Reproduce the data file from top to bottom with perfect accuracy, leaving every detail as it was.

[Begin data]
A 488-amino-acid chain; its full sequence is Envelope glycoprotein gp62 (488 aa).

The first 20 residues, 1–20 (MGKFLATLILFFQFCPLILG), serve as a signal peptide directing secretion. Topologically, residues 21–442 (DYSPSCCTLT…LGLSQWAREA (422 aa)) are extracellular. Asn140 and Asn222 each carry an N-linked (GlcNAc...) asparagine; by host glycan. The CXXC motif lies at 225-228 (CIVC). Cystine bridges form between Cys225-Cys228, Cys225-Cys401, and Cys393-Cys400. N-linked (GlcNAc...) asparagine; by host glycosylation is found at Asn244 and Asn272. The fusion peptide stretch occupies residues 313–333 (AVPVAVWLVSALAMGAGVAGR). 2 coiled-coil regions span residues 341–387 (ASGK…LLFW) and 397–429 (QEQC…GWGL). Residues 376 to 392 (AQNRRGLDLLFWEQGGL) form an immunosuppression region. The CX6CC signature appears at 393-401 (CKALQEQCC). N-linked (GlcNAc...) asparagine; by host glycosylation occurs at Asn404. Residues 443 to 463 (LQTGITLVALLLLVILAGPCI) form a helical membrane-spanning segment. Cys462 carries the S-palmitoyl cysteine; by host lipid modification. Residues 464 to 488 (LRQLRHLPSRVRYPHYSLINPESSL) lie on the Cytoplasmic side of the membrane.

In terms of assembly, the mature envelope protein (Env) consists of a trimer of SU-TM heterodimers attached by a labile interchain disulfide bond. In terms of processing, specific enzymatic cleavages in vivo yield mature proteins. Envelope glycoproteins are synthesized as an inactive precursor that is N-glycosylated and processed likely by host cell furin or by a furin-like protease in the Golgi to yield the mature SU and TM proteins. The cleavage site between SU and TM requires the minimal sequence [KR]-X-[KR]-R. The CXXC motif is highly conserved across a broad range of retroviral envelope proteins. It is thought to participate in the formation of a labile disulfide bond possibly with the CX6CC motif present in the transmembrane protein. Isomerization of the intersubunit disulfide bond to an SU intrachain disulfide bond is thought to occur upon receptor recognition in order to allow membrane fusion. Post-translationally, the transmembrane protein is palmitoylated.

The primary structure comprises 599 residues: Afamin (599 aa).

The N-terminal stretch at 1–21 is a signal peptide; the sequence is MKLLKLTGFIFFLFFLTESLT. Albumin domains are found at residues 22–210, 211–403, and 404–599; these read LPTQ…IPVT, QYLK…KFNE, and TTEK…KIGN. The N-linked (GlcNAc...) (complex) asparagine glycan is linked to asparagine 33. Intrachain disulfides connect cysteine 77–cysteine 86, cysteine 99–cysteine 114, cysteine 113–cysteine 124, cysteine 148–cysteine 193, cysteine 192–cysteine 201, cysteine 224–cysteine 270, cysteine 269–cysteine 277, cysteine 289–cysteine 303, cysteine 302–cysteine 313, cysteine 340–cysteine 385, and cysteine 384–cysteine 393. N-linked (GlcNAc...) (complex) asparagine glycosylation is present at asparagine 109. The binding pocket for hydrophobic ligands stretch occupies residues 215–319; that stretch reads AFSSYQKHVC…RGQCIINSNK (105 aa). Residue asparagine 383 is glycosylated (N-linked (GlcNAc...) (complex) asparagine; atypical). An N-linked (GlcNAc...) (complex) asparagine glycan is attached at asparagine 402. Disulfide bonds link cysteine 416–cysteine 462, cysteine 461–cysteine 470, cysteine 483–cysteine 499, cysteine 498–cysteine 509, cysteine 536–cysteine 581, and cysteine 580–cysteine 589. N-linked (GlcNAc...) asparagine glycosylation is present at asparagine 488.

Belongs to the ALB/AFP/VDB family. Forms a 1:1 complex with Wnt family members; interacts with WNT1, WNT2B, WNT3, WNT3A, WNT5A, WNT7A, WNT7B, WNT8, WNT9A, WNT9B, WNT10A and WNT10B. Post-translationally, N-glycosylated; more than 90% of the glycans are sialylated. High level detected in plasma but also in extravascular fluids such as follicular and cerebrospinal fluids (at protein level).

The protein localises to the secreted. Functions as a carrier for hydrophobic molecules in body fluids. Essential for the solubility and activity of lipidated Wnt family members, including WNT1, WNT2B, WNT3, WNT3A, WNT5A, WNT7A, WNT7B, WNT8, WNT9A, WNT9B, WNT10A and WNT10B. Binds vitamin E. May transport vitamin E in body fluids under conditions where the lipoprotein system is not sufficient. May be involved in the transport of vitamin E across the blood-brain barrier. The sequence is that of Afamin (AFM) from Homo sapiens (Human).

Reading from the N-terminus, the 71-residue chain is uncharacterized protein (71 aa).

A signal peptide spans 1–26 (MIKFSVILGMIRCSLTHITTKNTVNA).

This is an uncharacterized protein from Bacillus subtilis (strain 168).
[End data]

A 488-amino-acid chain; its full sequence is Envelope glycoprotein gp62 (488 aa).

The first 20 residues, 1–20 (MGKFLATLILFFQFCPLILG), serve as a signal peptide directing secretion. Topologically, residues 21–442 (DYSPSCCTLT…LGLSQWAREA (422 aa)) are extracellular. Asn140 and Asn222 each carry an N-linked (GlcNAc...) asparagine; by host glycan. The CXXC motif lies at 225-228 (CIVC). Cystine bridges form between Cys225-Cys228, Cys225-Cys401, and Cys393-Cys400. N-linked (GlcNAc...) asparagine; by host glycosylation is found at Asn244 and Asn272. The fusion peptide stretch occupies residues 313–333 (AVPVAVWLVSALAMGAGVAGR). 2 coiled-coil regions span residues 341–387 (ASGK…LLFW) and 397–429 (QEQC…GWGL). Residues 376 to 392 (AQNRRGLDLLFWEQGGL) form an immunosuppression region. The CX6CC signature appears at 393-401 (CKALQEQCC). N-linked (GlcNAc...) asparagine; by host glycosylation occurs at Asn404. Residues 443 to 463 (LQTGITLVALLLLVILAGPCI) form a helical membrane-spanning segment. Cys462 carries the S-palmitoyl cysteine; by host lipid modification. Residues 464 to 488 (LRQLRHLPSRVRYPHYSLINPESSL) lie on the Cytoplasmic side of the membrane.

In terms of assembly, the mature envelope protein (Env) consists of a trimer of SU-TM heterodimers attached by a labile interchain disulfide bond. In terms of processing, specific enzymatic cleavages in vivo yield mature proteins. Envelope glycoproteins are synthesized as an inactive precursor that is N-glycosylated and processed likely by host cell furin or by a furin-like protease in the Golgi to yield the mature SU and TM proteins. The cleavage site between SU and TM requires the minimal sequence [KR]-X-[KR]-R. The CXXC motif is highly conserved across a broad range of retroviral envelope proteins. It is thought to participate in the formation of a labile disulfide bond possibly with the CX6CC motif present in the transmembrane protein. Isomerization of the intersubunit disulfide bond to an SU intrachain disulfide bond is thought to occur upon receptor recognition in order to allow membrane fusion. Post-translationally, the transmembrane protein is palmitoylated.

The primary structure comprises 599 residues: Afamin (599 aa).

The N-terminal stretch at 1–21 is a signal peptide; the sequence is MKLLKLTGFIFFLFFLTESLT. Albumin domains are found at residues 22–210, 211–403, and 404–599; these read LPTQ…IPVT, QYLK…KFNE, and TTEK…KIGN. The N-linked (GlcNAc...) (complex) asparagine glycan is linked to asparagine 33. Intrachain disulfides connect cysteine 77–cysteine 86, cysteine 99–cysteine 114, cysteine 113–cysteine 124, cysteine 148–cysteine 193, cysteine 192–cysteine 201, cysteine 224–cysteine 270, cysteine 269–cysteine 277, cysteine 289–cysteine 303, cysteine 302–cysteine 313, cysteine 340–cysteine 385, and cysteine 384–cysteine 393. N-linked (GlcNAc...) (complex) asparagine glycosylation is present at asparagine 109. The binding pocket for hydrophobic ligands stretch occupies residues 215–319; that stretch reads AFSSYQKHVC…RGQCIINSNK (105 aa). Residue asparagine 383 is glycosylated (N-linked (GlcNAc...) (complex) asparagine; atypical). An N-linked (GlcNAc...) (complex) asparagine glycan is attached at asparagine 402. Disulfide bonds link cysteine 416–cysteine 462, cysteine 461–cysteine 470, cysteine 483–cysteine 499, cysteine 498–cysteine 509, cysteine 536–cysteine 581, and cysteine 580–cysteine 589. N-linked (GlcNAc...) asparagine glycosylation is present at asparagine 488.

Belongs to the ALB/AFP/VDB family. Forms a 1:1 complex with Wnt family members; interacts with WNT1, WNT2B, WNT3, WNT3A, WNT5A, WNT7A, WNT7B, WNT8, WNT9A, WNT9B, WNT10A and WNT10B. Post-translationally, N-glycosylated; more than 90% of the glycans are sialylated. High level detected in plasma but also in extravascular fluids such as follicular and cerebrospinal fluids (at protein level).

The protein localises to the secreted. Functions as a carrier for hydrophobic molecules in body fluids. Essential for the solubility and activity of lipidated Wnt family members, including WNT1, WNT2B, WNT3, WNT3A, WNT5A, WNT7A, WNT7B, WNT8, WNT9A, WNT9B, WNT10A and WNT10B. Binds vitamin E. May transport vitamin E in body fluids under conditions where the lipoprotein system is not sufficient. May be involved in the transport of vitamin E across the blood-brain barrier. The sequence is that of Afamin (AFM) from Homo sapiens (Human).

Reading from the N-terminus, the 71-residue chain is uncharacterized protein (71 aa).

A signal peptide spans 1–26 (MIKFSVILGMIRCSLTHITTKNTVNA).

This is an uncharacterized protein from Bacillus subtilis (strain 168).